From the openrave web site, "OpenRAVE? provides an environment for testing, developing, and deploying motion planning algorithms in real-world robotics applications." For linuxcnc, we are using the ikfast module to create the IK component, and the qtcoin display application to show the robot model.
The modified version adds a c code generator that works with linuxcnc. Use the --outputlang=c to create the c code.
The ikfast updates to linuxcnc can be found here, https://github.com/ftkalcevic/LinuxCNC, in the "ikfast" branch. There is a new src/emc/kinematics/ikfastkins.c module that uses the ikfast generated code. There is also some example configurations in configs/ikfast-demo directory.
The robot model is used in all openrave computations, including the generation of the ikfast source. Therefore it is important that it is created accurately.
The creator of openrave recommends opening an interactive openrave session and continually reloading the model...
$> openrave.py -i In : env.Reset(); env.Load('simple.robot.detailed.xml')
The recommended way of generating the ik code is to use the openrave.py program, but advanced users can use ikfast.py directly. It is best to generate the cpp component first and use that for automatic testing. Automatic testing doesn't work with .c output.
For example, to generate the 3d translation ik...
$> openrave.py --database inversekinematics --robot=../simple.robot.xml --iktyp e=Translation3D --freejoint=Wrist --freejoint=WristR --numiktests=1000 getIndicesFromJointNames [3, 4] ['Wrist', 'WristR'] openravepy.databases.inversekinematics: generate, Generating inverse kinematics for manip arm: Translation3D [0, 1, 2] (this might take up to 10 min) openravepy.databases.inversekinematics: generate, creating ik file /home/frankt/ .openrave/kinematics.587828202130adcfd9bfdcd543fb17e2/ikfast62.Translation3D.0_1 _2_f3_4.cpp ... Lots more output .... openravepy.databases.inversekinematics: save, inversekinematics generation is do ne, compiled shared object: /home/frankt/.openrave/kinematics.587828202130adcfd9 bfdcd543fb17e2/ikfast62.Translation3D.i686.0_1_2_f3_4.so openravepy.databases.inversekinematics: RunFromParser, testing the success rate of robot ../simple.robot.xml [ikfastmodule.cpp:946] FindIKSolution: No ik solution found, i = 0 Joint Val: 0 0 0 0 0 Transform: 855638019 0 0 0.4799 raw ik command: 0 0 0 0 0 0 0 0 0 0 0 0.4799 0.2606354555368424 0.40057338399291 04 [ikfastmodule.cpp:1001] FindIKSolutions: No ik solution found for, i = 0 Joint Val: 0 0 0 0 0 Transform: 855638019 0 0 0.4799 openravepy.databases.inversekinematics: testik, success rate: 0.999000, wrong so lutions: 0.000000, no solutions: 0.001000, missing solution: 0.000000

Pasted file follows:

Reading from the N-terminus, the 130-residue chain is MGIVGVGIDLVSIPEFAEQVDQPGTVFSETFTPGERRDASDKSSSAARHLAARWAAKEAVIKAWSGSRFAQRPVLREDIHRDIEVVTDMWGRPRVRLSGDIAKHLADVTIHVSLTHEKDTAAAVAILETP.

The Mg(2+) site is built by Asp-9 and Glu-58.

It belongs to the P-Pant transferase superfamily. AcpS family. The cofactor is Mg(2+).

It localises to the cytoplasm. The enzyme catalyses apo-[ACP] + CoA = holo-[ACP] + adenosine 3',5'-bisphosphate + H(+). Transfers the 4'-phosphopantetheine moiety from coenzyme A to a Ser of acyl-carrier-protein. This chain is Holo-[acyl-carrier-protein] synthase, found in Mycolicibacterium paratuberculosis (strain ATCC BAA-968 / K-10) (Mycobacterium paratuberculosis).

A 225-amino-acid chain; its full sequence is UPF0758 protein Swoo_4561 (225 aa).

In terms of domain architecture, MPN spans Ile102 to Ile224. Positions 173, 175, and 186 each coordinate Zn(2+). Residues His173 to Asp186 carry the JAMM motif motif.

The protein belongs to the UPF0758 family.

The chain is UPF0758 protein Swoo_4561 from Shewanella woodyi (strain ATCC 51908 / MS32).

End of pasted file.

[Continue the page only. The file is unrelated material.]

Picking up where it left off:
Specifying --numiktests runs a series of tests with the ik module to confirm it works correctly. I suspect the output shown above is a bug, as the first test coordinate looks dodgey. Running the tests is important because many ik solutions don't provide a very high success rate. If this happens you'll need to look at changing the iktype, or possibly selecting different free joints.
For more details on how to use openrave, visit the openrave website, www.openrave.org
openrave.py can also do performance testing of the ik solution. Specify the --perftiming= option.
$> openrave.py --database inversekinematics --robot=../simple.robot.xml --ikty pe=Translation3D --freejoint=Wrist --freejoint=WristR --perftiming=1000 ... Lots of output ... openravepy.databases.inversekinematics: RunFromParser, running time mean: 0.000 005s, median: 0.000005s, min: 0.000005s, max: 0.000015s
Showing a mean of about 5us to calculate the ik. This is good. It means ikfast produced a fast closed form solution.
Changing iktype to TranslationZAxisAngle4D? gives....
$> openrave.py --database inversekinematics --robot=../simple.robot.xml --ikty pe=TranslationZAxisAngle4D ... Lots of output... openravepy.databases.inversekinematics: RunFromParser, running time mean: 0.0027 76s, median: 0.002728s, min: 0.001594s, max: 0.005023s
These are terrible times - a mean of 2.7ms and max of 5ms means we can't run with a 1kHz servo loop. Slowing the servo loop down to 200Hz will produce poor motion.
The slow times are because ikfast had to use a numerical inverse kinematics solver. Numerical solvers are a slow iterative process. This limitation is because of the geometry of the robot and the selection of joints.
To generate the ikfast code for linuxcnc, just add the --outputlang=c option, eg...